How the Yakuza Make Money: Extortion and Strong Arm Tactics

-by Tyler McPeek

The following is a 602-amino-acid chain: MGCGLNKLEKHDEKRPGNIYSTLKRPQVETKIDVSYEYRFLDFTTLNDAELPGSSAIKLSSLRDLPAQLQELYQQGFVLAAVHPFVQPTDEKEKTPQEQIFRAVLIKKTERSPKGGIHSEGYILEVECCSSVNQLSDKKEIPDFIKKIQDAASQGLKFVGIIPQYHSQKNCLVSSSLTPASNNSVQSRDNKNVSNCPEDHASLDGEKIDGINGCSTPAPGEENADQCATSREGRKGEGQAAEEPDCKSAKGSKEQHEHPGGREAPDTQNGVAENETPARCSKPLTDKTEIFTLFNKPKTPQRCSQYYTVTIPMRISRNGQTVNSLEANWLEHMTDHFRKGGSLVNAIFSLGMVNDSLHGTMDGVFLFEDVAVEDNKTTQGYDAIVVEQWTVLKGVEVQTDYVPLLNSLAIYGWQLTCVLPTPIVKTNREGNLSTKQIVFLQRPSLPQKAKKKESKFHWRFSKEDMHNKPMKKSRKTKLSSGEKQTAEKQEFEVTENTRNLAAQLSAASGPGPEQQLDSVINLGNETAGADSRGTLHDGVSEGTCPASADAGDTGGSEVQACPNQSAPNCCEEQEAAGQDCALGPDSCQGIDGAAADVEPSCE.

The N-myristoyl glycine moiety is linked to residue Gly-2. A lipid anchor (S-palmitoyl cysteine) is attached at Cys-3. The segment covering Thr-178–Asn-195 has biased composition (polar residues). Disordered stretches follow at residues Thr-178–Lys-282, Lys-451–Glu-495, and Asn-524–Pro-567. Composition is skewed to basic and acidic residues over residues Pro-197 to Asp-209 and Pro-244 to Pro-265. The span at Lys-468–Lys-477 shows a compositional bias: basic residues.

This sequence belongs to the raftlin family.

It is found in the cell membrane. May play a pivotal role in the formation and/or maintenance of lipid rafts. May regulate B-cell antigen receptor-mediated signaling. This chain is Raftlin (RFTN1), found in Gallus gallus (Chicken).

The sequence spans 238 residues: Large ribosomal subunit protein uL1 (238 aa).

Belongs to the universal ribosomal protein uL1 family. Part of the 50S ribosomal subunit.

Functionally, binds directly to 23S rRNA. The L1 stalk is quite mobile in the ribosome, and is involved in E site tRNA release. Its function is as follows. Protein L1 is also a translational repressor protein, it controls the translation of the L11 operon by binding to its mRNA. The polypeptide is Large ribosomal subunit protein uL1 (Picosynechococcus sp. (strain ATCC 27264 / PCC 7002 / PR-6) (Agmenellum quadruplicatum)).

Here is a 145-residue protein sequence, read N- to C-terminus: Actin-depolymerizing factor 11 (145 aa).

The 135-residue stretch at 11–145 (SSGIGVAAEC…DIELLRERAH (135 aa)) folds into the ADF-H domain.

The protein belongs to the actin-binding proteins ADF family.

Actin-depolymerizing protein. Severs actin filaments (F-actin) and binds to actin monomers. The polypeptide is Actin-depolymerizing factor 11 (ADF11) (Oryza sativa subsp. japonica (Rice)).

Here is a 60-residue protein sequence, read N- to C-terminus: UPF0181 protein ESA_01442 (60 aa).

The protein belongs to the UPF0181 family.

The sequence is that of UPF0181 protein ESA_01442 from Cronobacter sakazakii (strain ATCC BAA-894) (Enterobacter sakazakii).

This is my fourth blog post about the Japanese mafia (yakuza) and the third about yakuza money making efforts.  For disclaimers about the sources of my knowledge being personal, rather than research-based, and information that is left out of these posts for purposes of loyalty and safety, see the introductions to the earlier posts on this topic.  These posts are based on “field research” and not on academic expertise; they are local and not national in their focus.  They are best regarded as "fictional memoir."  This time I’m talking about the bread and butter of the yakuza way of life as a profession, and here’s where I’m going to have to ruin some of the mafia mystique and romanticism surrounding its membership exclusivity.  Sometimes one can be a yakuza just by acting the part of a yakuza.  At the end of the day, it is more of a state of mind and an attitude, a way of living on the edge of an otherwise highly structured and inescapable societal structure, than it is about an official membership to a particular family or any sort of ideology about what it means to be Japanese (which they have been trying to sell to the public for years).  So, if you don’t give a fuck and you don’t give a fuck who knows you don’t give a fuck, and if you can handle your business and take what you want from life, regardless of the law and right out in the open for the world to see; if you don’t mind intimidating people and you never break character… you just might be a yakuza, at least to the general public—which is what really matters.  Being recognized by the corporate yakuza structure that is “yamaguchi-gumi” or “sumiyoshi-kai” or one of the other national organizations is not the most important thing for an individual who wants to live the life of a Japanese outlaw and be regarded as a yakuza–being able to manipulate others and be recognized by non-yakuza as being yakuza-like is far more important, in my humble opinion.  Having rank within the structure is just something that happens eventually to those who find themselves on the outside of the society.  It’s the last job option or the first for most people, never in between.  “Yakuza” tends to be something you know you are, or one day you realize you are and always were, it’s not something you leave a career in hotel management or airplane maintenance for.  Intimidation and extortion is the essence of making money with the “yak” attitude.  It’s nasty, to be sure, but it’s brute force of will, to take money from people and offer (usually) nothing in return.  To just walk up to someone and say “give it to me” is so un-Japanese that it can be very effective, but only if you have the right attitude.  It’s rarely about a gun or violence, it’s just the threat of “or else.”  I’m choosing extortion to discuss here, because it is something that almost anyone might be able to do, at any level, and it seems to exemplify the ugly and strong essence of what it means to be a mobster in Japan.  You need to 1) speak the right way, that means not like anyone else in Japan, but rather like only yakuza speak 2) have the right look, mostly in the face and eyes, but clothes and the right vehicle don’t hurt and 3) have absolute confidence that can only come from nothing to lose and nowhere else to turn.  I’ll illustrate with a few strong-arm tactics that I’ve notice for getting money from people.  Drunk salarymen, middle-aged women, the elderly, and small business owners are all fair game, let alone anyone stupid enough to borrow money or get involved in gambling debts at the back room mahjong parlors (see the “cheating pachinko” post for a fine example of how bad an idea that can be).